“I thought she was from New York.” Steve used a fork to strip the crispy skin off his chicken breast.

“Ask Chief Dan,” Rick said.

“Do you think he knows everybody in New York because he used to live there?”

“No, I thought he might recognize her accent.”

“She doesn’t have an accent.”

“Everybody has an accent, you just don’t hear yours because you’re used to it.”

“Two semesters of community college and you’re a linguist?”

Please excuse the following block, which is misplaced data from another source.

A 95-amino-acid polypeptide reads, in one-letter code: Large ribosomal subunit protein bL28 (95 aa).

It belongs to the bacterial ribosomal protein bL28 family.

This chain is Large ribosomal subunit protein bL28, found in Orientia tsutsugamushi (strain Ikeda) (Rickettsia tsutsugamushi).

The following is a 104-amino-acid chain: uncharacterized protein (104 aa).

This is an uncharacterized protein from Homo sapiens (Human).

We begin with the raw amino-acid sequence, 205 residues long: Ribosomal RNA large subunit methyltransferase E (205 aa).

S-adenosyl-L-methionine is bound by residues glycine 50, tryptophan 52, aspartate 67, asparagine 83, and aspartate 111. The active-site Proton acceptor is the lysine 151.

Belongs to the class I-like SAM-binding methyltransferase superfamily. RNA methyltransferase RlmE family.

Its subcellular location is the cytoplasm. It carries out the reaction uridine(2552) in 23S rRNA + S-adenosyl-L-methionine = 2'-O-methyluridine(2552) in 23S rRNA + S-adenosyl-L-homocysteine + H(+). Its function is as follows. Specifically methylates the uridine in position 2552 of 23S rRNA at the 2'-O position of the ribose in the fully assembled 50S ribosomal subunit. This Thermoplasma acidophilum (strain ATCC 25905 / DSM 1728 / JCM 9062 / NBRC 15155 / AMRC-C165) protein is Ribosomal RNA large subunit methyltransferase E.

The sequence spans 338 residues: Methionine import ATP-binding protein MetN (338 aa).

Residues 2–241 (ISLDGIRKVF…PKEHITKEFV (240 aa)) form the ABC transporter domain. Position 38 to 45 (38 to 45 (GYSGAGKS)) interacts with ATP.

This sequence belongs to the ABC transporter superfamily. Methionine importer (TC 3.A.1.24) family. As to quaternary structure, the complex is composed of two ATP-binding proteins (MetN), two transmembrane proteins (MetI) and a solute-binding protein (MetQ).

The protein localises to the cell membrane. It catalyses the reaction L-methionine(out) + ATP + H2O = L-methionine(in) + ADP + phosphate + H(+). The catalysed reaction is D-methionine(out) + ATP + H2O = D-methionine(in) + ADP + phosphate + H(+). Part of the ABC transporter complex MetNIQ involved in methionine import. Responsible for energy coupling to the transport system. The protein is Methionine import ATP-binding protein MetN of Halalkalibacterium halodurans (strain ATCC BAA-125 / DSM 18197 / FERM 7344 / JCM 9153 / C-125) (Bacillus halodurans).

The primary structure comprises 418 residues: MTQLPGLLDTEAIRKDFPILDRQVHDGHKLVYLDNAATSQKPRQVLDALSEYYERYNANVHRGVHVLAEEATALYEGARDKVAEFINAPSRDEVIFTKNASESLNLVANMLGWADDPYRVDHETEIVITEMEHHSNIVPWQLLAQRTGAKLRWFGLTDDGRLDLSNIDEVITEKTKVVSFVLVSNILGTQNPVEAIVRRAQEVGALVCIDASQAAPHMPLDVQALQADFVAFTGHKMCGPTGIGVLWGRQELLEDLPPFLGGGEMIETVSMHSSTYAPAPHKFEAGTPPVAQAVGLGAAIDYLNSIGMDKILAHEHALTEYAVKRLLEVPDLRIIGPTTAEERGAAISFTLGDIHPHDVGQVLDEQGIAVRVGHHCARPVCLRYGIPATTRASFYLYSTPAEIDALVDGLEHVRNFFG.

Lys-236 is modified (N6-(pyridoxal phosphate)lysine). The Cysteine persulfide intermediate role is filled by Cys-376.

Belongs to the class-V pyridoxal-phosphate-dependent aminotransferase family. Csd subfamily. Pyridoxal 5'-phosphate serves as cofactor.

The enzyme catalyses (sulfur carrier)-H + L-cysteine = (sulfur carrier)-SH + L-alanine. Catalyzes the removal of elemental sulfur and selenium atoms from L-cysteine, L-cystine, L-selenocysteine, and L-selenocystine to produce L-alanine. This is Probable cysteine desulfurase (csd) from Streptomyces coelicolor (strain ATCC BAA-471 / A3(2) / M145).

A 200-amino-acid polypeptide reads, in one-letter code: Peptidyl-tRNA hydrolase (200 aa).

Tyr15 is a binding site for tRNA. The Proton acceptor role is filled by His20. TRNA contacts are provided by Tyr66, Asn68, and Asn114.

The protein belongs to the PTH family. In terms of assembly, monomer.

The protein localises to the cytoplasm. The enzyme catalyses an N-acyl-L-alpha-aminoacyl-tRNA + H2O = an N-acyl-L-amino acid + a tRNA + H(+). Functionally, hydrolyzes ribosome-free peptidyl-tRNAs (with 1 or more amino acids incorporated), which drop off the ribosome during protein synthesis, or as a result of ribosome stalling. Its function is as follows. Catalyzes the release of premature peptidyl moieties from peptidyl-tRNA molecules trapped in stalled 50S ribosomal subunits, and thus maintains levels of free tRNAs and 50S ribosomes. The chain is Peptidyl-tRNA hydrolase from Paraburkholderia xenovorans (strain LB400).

This hits two of my pet peeves. One) if you’re from a place, you must know everybody from there. When I was living overseas I did know a woman from North East Ohio, but there were others and every time I would meet someone who knew one of them they would say, “Oh! You’re from Ohio! You must know X!” No, not necessarily. My two closest friends in the UAE were both from Illinois, opposite ends of the state. Another was from Missouri and a thrid originally from Texas, but she’d spent most of her professional life in Oklahoma. (I also knew people from Ireland, South Africa, New Zealand, Colorado, and Hawaii to name a few.) So no, I probably did not know people from my home state. And two) “I don’t have an accent. You have an accent.” Everybody has an accent, you just don’t hear yours because most if not all of the people around you have the same accent. I love accents. I had a friend from Yorkshire and one of the features of that accent is the lack of a native phoneme. I spent a lot of time trying to get her to say words that had that phoneme to hear her not say it. Yeah, I’m weird. I’m good with it.